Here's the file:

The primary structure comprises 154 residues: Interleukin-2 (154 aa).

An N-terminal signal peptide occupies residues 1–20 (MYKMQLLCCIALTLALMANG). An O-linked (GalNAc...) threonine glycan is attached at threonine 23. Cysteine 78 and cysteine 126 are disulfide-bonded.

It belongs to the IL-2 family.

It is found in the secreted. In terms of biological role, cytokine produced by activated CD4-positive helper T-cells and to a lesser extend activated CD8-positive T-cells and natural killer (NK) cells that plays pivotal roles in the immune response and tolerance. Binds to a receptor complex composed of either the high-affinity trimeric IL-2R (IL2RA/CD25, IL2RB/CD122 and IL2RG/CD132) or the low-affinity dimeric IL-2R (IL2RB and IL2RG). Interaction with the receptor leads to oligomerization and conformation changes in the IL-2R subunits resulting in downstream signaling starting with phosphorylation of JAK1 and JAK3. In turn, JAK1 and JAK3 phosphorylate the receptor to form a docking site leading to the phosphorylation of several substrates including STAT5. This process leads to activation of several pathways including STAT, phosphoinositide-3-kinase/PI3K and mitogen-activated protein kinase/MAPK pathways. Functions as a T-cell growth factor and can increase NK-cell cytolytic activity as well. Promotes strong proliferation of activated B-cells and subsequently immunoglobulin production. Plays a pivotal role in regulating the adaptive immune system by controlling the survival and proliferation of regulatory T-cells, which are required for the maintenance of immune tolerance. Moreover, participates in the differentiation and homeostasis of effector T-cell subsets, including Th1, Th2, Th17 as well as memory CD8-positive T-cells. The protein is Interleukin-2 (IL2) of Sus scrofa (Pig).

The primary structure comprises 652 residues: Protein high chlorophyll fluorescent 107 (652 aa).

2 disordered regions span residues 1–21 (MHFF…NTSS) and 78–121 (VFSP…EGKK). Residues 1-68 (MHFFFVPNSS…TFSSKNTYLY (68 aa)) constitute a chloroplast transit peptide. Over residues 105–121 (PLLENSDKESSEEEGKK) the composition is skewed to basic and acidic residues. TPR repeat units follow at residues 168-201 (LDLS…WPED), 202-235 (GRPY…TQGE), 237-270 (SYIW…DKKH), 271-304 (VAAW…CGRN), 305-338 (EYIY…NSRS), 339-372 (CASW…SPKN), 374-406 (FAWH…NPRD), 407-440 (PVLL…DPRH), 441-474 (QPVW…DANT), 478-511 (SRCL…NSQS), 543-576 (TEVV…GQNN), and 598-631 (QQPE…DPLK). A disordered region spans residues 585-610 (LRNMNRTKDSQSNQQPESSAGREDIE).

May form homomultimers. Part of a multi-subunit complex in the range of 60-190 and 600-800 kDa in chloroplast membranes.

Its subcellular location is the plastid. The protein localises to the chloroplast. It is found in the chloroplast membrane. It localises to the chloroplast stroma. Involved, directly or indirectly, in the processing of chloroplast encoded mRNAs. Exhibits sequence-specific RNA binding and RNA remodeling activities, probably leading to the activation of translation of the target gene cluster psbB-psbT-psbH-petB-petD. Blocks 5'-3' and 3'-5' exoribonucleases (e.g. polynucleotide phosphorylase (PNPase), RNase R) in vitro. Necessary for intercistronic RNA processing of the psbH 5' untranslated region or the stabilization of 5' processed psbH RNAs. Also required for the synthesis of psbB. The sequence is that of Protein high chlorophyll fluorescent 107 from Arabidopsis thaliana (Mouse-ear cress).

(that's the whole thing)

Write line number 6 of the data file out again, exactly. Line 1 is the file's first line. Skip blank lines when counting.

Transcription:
2 disordered regions span residues 1–21 (MHFF…NTSS) and 78–121 (VFSP…EGKK). Residues 1-68 (MHFFFVPNSS…TFSSKNTYLY (68 aa)) constitute a chloroplast transit peptide. Over residues 105–121 (PLLENSDKESSEEEGKK) the composition is skewed to basic and acidic residues. TPR repeat units follow at residues 168-201 (LDLS…WPED), 202-235 (GRPY…TQGE), 237-270 (SYIW…DKKH), 271-304 (VAAW…CGRN), 305-338 (EYIY…NSRS), 339-372 (CASW…SPKN), 374-406 (FAWH…NPRD), 407-440 (PVLL…DPRH), 441-474 (QPVW…DANT), 478-511 (SRCL…NSQS), 543-576 (TEVV…GQNN), and 598-631 (QQPE…DPLK). A disordered region spans residues 585-610 (LRNMNRTKDSQSNQQPESSAGREDIE).